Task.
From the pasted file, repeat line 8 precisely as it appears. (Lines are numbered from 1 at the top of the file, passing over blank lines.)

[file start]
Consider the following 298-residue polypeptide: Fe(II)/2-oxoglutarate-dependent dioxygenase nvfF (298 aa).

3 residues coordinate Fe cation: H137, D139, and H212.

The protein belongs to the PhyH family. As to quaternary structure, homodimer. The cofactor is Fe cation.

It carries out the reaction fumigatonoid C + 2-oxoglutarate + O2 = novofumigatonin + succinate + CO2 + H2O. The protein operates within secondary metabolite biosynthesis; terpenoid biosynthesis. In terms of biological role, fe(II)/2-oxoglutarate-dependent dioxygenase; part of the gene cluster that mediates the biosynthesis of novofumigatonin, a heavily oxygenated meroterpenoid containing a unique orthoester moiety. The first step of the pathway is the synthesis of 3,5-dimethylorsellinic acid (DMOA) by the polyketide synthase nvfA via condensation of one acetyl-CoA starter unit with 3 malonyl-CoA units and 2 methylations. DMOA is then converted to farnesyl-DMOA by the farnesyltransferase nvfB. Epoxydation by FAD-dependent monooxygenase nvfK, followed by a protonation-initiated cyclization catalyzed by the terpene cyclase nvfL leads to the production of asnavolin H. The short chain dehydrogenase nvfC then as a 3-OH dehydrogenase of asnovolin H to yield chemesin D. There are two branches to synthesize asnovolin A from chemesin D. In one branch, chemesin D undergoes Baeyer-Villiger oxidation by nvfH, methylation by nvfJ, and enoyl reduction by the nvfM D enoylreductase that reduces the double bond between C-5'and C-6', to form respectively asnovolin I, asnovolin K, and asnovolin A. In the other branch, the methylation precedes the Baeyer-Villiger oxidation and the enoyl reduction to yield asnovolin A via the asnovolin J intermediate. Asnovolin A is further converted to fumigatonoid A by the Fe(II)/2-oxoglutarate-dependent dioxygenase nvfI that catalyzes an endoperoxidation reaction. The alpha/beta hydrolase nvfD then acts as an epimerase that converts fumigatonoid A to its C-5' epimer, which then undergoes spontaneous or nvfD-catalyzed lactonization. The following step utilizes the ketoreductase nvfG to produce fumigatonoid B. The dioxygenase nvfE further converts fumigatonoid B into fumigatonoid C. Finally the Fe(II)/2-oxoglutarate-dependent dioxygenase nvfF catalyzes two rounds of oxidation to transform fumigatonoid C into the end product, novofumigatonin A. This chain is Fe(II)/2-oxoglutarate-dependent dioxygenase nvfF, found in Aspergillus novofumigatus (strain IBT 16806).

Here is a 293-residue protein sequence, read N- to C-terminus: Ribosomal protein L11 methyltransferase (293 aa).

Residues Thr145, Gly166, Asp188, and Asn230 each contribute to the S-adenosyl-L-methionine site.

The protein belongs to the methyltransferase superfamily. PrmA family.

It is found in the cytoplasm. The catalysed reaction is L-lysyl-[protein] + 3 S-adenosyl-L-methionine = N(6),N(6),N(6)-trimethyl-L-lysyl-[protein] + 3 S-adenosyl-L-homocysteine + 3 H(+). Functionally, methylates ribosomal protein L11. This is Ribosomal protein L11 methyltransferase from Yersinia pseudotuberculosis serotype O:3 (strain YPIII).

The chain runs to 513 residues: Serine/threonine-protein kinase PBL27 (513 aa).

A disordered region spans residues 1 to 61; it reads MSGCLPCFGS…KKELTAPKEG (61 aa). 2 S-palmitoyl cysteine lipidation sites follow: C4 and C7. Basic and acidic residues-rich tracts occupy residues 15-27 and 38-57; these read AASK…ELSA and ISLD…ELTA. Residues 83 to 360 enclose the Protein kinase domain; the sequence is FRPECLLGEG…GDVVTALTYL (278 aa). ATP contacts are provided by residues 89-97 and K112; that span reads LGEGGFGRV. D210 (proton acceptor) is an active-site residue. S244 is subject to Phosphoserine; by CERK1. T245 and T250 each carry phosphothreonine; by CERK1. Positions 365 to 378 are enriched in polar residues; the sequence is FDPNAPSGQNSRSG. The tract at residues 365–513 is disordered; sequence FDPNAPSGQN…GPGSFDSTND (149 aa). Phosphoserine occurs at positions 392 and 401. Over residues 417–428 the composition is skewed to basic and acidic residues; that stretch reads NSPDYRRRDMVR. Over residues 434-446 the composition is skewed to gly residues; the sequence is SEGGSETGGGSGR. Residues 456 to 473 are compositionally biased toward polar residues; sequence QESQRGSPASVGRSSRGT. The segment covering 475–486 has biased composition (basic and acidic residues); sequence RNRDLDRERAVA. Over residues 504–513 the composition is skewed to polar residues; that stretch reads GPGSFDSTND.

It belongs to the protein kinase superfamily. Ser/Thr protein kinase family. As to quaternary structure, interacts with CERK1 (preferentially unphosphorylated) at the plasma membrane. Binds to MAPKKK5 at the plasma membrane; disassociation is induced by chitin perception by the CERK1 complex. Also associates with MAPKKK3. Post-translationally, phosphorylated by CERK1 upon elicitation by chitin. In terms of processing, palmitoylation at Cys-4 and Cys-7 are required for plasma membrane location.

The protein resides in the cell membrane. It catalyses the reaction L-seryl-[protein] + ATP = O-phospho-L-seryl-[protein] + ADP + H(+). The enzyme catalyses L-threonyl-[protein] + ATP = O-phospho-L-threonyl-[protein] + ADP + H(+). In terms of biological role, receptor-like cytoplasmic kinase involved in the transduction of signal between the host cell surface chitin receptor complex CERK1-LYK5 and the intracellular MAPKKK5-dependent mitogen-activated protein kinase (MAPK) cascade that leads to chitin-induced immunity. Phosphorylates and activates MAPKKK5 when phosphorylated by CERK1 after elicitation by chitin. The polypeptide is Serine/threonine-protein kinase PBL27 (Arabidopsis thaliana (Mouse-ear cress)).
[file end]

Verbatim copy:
It is found in the cytoplasm. The catalysed reaction is L-lysyl-[protein] + 3 S-adenosyl-L-methionine = N(6),N(6),N(6)-trimethyl-L-lysyl-[protein] + 3 S-adenosyl-L-homocysteine + 3 H(+). Functionally, methylates ribosomal protein L11. This is Ribosomal protein L11 methyltransferase from Yersinia pseudotuberculosis serotype O:3 (strain YPIII).